Digital download company EMusic filed a copyright infringement lawsuit against MP3.com Tuesday, claiming that the recently relaunched My.MP3.com service allows consumers to store music to which EMusic holds exclusive digital rights. Though MP3.com has settled its legal battles with five major record labels (Universal Music Group, EMI Recorded Music, Sony Music Group, BMG Entertainment and Warner Music Group), as well as music publishers -- an estimated total of $160 million in damages -- it had yet to address independent labels not represented by the Recording Industry Association of America.
At issue is MP3.com's database of some 80,000 songs that My.MP3.com members -- after proving that they had purchased the CD containing those tracks -- can access at will, storing digital versions of their own CDs. The service, which failed to get permission from labels and publishers, was suspended in May and was restored earlier this month, in free and subscription forms. The free service allows storage of twenty-five CDs, while the paid service (with its $49.95 annual fee) allows storage of up to 500 CDs.
Joining EMusic's suit, which was filed in the U.S. District Court in New York, were the company's independent label partners Fearless Records, Fuel 2000 Records, Gig Records, Invisible Records, SpinART Records and Victory Records. Larger independents associated with EMusic such as Epitaph were absent from the suit, though EMusic anticipates that more partner labels will follow in the action or settlement discussion. EMusic has partnerships with some 600 independent record labels to sell music over the Internet, with exclusive rights to approximately 13,000 albums (for full disclosure, EMusic is also partnered with RollingStone.com).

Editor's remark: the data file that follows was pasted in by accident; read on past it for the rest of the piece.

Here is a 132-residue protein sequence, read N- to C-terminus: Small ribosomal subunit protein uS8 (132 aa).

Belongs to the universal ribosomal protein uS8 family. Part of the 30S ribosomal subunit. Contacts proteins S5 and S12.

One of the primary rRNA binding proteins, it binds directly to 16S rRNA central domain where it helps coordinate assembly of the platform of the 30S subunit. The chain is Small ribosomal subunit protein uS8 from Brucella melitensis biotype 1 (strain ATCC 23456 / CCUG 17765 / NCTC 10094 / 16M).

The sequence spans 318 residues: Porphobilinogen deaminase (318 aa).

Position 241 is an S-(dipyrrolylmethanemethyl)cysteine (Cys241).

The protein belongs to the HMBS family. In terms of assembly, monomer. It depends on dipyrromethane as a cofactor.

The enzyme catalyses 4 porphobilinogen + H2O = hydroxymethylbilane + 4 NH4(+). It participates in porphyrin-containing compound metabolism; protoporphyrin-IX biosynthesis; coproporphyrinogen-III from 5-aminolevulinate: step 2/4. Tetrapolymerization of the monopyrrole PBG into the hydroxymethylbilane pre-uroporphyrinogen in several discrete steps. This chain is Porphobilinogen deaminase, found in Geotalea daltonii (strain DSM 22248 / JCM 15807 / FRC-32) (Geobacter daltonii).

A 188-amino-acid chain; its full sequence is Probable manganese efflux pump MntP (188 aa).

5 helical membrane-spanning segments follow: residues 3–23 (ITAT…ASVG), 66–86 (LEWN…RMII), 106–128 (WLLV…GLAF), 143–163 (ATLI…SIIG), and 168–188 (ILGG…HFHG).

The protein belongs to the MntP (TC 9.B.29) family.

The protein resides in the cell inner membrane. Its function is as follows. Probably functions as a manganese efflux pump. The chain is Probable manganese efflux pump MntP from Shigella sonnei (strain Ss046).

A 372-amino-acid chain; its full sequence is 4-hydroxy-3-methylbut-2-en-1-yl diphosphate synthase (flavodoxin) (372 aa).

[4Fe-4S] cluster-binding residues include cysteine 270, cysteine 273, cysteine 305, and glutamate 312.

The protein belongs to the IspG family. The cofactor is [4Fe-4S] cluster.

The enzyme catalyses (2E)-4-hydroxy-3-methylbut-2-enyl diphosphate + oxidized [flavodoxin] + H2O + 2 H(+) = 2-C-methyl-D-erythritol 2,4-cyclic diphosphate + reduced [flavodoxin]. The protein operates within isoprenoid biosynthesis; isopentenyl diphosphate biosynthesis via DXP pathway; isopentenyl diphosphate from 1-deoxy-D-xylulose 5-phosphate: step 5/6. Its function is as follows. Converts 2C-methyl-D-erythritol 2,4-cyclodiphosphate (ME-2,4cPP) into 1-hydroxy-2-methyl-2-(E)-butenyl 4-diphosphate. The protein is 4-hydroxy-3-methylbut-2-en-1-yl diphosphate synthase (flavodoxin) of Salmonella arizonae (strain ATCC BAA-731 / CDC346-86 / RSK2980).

"Although MP3.com has entered into settlement agreements with the five major record labels, they have chosen to ignore their infringing actions with respect to independent record labels," EMusic President and CEO Gene Hoffman said. "EMusic strongly supports the rights of music fans to have access to convenient, inexpensive digital music -- as well as the rights of all labels and artists to choose how and where their music is used."
A spokesperson for MP3.com had no comment about the suit.
To read the new issue of Rolling Stone online, plus the entire RS archive: Click Here
Picks From Around the Web
blog comments powered by Disqus